Gold was used for most part as a useful metal; for decoration and ornament, but it was often associated with religious thought. According to the Inca belief, an egg of copper fell from heaven from which sprang the first Indians; after a time an egg of silver fell from which sprang the nobility; and after a longer period an egg of gold fell from which issued the Inca. Among the Chocos of Colombia, an important idol of gold was worshiped and slaves were sacrificed to it at certain seasons of the year. The idol represented a woman, who was once human and gave birth to a child who became the creator. She was deified after death, becoming mistress of thunder and lightning. The priests performed ceremonies before her to procure sunshine or rain when desired. Gods with human attributes are common everywhere and it may be supposed that many of the Central American anthropomorphs were worshiped as gods—the alligator god, the bird god and the crab god. Here the human attributes do not always constitute one of the elements in the composite gold image. An alligator body may have a bird’s head. Evidently animal forms played an important part in the native mythology and religion.
The objects in the collection here represented cover the whole field of suggested uses. Some of them are, no doubt, the direct representation of the god in human form; some are animal gods; some are coverings or ornaments of idols; some are personal amulets; some show rank of wearer and others are personal decorations and ornaments. We have historic references for all these uses but in any particular case it is impossible to be sure of our ground because these objects have been obtained from ancient graves. In considering the collections it will be observed that the utilitarian element is negligible, that practically all these objects were made for personal embellishment or religious symbolism. Even the personal ornaments appear to have a religious significance.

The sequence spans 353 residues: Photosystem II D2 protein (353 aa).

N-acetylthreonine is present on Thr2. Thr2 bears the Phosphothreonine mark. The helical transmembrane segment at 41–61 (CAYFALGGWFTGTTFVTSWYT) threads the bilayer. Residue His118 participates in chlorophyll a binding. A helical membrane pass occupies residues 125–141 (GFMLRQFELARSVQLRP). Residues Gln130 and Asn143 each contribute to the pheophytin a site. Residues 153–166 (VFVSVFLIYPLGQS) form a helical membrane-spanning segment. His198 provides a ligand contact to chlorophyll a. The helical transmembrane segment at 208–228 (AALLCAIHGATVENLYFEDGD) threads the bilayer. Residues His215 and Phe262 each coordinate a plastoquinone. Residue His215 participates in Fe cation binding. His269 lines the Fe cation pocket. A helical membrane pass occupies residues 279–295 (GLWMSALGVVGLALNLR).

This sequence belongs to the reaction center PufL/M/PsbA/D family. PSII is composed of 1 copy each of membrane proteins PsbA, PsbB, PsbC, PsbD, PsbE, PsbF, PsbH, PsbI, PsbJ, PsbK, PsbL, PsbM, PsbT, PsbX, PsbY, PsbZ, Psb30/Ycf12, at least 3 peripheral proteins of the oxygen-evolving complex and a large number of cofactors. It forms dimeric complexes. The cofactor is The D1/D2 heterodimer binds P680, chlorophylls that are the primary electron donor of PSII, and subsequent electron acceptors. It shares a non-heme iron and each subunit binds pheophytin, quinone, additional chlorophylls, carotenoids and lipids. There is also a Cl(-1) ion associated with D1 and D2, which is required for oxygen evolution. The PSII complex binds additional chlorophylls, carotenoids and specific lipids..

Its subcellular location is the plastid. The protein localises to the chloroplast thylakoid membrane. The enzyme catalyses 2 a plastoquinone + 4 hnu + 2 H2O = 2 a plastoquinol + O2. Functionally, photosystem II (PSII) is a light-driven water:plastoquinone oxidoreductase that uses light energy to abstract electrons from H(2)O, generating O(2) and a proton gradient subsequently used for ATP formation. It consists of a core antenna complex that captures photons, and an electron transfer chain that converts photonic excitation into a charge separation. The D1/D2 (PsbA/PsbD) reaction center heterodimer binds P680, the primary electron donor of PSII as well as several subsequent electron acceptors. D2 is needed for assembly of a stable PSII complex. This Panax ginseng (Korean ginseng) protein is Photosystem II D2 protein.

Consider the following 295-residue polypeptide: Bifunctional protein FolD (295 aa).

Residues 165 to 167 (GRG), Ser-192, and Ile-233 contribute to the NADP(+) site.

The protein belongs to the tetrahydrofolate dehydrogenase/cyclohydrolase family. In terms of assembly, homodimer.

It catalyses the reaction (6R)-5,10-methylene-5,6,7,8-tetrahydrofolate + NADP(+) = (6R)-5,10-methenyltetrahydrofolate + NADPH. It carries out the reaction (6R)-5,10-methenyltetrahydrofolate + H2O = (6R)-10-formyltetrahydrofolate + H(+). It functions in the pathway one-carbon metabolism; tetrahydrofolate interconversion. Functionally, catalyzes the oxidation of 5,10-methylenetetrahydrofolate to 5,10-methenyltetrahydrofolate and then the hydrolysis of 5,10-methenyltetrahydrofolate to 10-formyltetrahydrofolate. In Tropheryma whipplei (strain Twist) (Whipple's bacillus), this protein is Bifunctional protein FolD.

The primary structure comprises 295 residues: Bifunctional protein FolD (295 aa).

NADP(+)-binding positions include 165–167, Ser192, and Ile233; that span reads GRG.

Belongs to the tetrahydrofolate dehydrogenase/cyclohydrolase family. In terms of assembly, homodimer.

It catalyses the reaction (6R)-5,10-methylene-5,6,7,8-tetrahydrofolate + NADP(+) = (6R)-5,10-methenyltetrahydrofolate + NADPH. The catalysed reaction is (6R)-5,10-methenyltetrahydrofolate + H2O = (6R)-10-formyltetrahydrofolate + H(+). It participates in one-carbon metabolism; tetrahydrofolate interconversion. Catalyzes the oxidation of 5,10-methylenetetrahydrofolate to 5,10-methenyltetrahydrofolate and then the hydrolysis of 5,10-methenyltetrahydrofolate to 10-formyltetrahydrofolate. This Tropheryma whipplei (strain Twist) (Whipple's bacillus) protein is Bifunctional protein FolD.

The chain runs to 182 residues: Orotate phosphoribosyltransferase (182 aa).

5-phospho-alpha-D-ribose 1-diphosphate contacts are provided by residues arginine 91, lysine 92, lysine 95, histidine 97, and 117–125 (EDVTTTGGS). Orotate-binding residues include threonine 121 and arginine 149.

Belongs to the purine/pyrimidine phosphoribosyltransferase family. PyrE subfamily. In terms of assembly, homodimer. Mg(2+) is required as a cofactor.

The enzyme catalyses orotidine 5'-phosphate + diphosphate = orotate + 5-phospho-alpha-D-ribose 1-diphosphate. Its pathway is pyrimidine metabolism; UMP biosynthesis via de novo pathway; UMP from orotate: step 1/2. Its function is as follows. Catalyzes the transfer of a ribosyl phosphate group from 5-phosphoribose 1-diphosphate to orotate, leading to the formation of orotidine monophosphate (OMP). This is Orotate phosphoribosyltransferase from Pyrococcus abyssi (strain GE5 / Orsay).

Catalogue of Gold Collections
A. From Antioquia, Columbia.
Three breastplates of thin beaten gold twenty-two inches across, decorated in repoussé around the borders and across the body, having two lateral bosses, perfect cones, six inches in diameter and four inches high. The remaining plain surfaces are relieved by twelve or fifteen smaller bosses. One of the plates has between the lateral bosses and the upper corners, in repoussé, a very realistic jaguar attacking an anaconda.